Academic Associations and Honor Societies

The Benjamin Franklin Financial Services Honor Society

The Benjamin Franklin Financial Services Honor Society brings together the top business students at F&M. The selective Benjamin Franklin Financial Services Honor Society holds weekly meetings in finance, investing and practice with stock pitches preparation.

Benjamin Rush Pre-Health Honor Society

F&M’s Benjamin Rush Pre-Health Honor Society is an organization that hosts programs and events and creates a sense of community among pre-med and pre-health students. The Benjamin Rush Society for Healing Arts Professionals — named for a charter member of the college's board of trustees, signer of the Declaration of Independence, and preeminent physician of the Revolutionary War Dr. Benjamin Rush — was founded in 1989 by Dr. Stanley J. Dudrick ’57 in order to connect alumni in the healing arts professions, and to raise funds for the construction of the Martin Library of the Sciences.

The Black Pyramid Society

The Black Pyramid Senior Honor Society recognizes the most accomplished students at F&M who embody the three pillars of our society: academic achievement, leadership and service. As one of F&M's longest-standing organizations, the Black Pyramid Senior Honor Society hopes to strengthen their alumni base, connect with as many students as possible, and continue to serve others while cultivating our rich history.

John Marshall Pre-Law Honor Society

The John Marshall Pre-Law Honor Society is an exclusive, student-based organization that brings together pre-law students to enjoy law-oriented functions and other programming to foster their personal growth and development.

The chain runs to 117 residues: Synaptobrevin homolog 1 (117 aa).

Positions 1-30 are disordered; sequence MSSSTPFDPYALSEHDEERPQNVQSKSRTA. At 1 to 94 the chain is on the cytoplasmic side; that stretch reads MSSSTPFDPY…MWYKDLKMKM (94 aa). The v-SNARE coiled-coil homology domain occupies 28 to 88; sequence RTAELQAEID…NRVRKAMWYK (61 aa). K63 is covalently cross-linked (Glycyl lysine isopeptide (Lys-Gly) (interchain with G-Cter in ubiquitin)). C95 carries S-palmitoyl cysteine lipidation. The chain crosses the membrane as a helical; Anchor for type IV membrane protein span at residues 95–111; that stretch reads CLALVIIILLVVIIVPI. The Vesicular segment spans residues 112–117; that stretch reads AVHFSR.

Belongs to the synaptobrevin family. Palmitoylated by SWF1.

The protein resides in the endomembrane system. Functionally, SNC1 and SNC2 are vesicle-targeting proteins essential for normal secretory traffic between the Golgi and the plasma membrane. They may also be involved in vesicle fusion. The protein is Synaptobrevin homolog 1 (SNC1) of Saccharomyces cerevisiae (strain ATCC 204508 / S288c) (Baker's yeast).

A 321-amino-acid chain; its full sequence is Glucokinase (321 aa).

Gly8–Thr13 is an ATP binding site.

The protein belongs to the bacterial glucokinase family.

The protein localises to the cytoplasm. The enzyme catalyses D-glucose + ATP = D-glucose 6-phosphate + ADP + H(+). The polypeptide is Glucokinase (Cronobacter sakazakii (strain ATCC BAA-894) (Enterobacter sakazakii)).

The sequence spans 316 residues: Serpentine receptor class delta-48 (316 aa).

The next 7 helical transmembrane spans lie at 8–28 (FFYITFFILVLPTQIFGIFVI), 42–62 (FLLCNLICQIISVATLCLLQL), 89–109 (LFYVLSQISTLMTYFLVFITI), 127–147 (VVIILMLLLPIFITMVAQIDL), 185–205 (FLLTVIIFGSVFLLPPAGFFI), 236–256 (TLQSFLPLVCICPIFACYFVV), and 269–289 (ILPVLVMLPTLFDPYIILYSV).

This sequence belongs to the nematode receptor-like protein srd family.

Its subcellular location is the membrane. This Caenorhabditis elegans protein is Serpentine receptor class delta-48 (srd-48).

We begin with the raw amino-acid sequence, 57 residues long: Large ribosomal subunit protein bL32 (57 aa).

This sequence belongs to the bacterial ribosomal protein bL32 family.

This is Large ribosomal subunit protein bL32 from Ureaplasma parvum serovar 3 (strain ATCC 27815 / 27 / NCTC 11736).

The Junto Society

The Junto Society was created to be a prime exemplar of some of the virtues and practices the faculty seeks to encourage among the student body: intellectual curiosity; informed, reasoned and civil discourse; and engagement with ideas outside the classroom.

The Junto Society is patterned after Benjamin Franklin's own organization of the same name. In his Autobiography, Franklin explained the operation of his Junto Society as follows:

 "We met on Friday Evenings.  The Rules I drew up requir'd that every Member in his Turn should produce one or more Queries on any Point of Morals, Politics or Natural Philosophy, to be discuss'd by the Company, and once in three Months produce and read an Essay of his own Writing on any Subject he pleased.  Our debates were to be under the Direction of a President, and to be conducted in the sincere Spirit of Enquiry after Truth, without Fondness for Dispute, or Desire for Victory; and to prevent Warmth all Expressions of Positiveness in Opinion, or of direct Contradiction, were after some time made contraband and prohibited under small pecuniary Penalties" (Yale UP edition, pp.116-17).

The F&M Junto Society operates similarly. The Society meets on five Sunday evenings during the academic year.  Two rising juniors per College House are selected each year by the dons and House deans.  Membership carries over into the senior year. 

Each of the senior members of the society presents one paper to the organization (which is made up of 10 seniors and 10 juniors) on a topic of public interest and current debate. Following the reading of the paper, all society members respond to and discuss the paper.

Phi Beta Kappa Honor Society

Since its founding in 1776, Phi Beta Kappa has celebrated excellence in the liberal arts and sciences and championed freedom of thought. As America’s most prestigious academic honor society, Phi Beta Kappa is uniquely equipped to advocate for the value and benefits of liberal arts and sciences education.

The F&M Chapter (Theta of PA) identifies candidates whose academic records demonstrate not only excellence but also breadth and depth in the traditional disciplines of the natural sciences, mathematics, social sciences, and humanities.

The Williamson Award

The Williamson Medal is the highest student award presented each year at Franklin & Marshall’s Commencement. It is given to the member of the graduating class who has, during his or her senior year, reached the highest standing in character, leadership and scholarship. The medal was endowed by Owen Moon Jr., in memory of former trustee Henry S. Williamson, and it has been presented annually since 1922.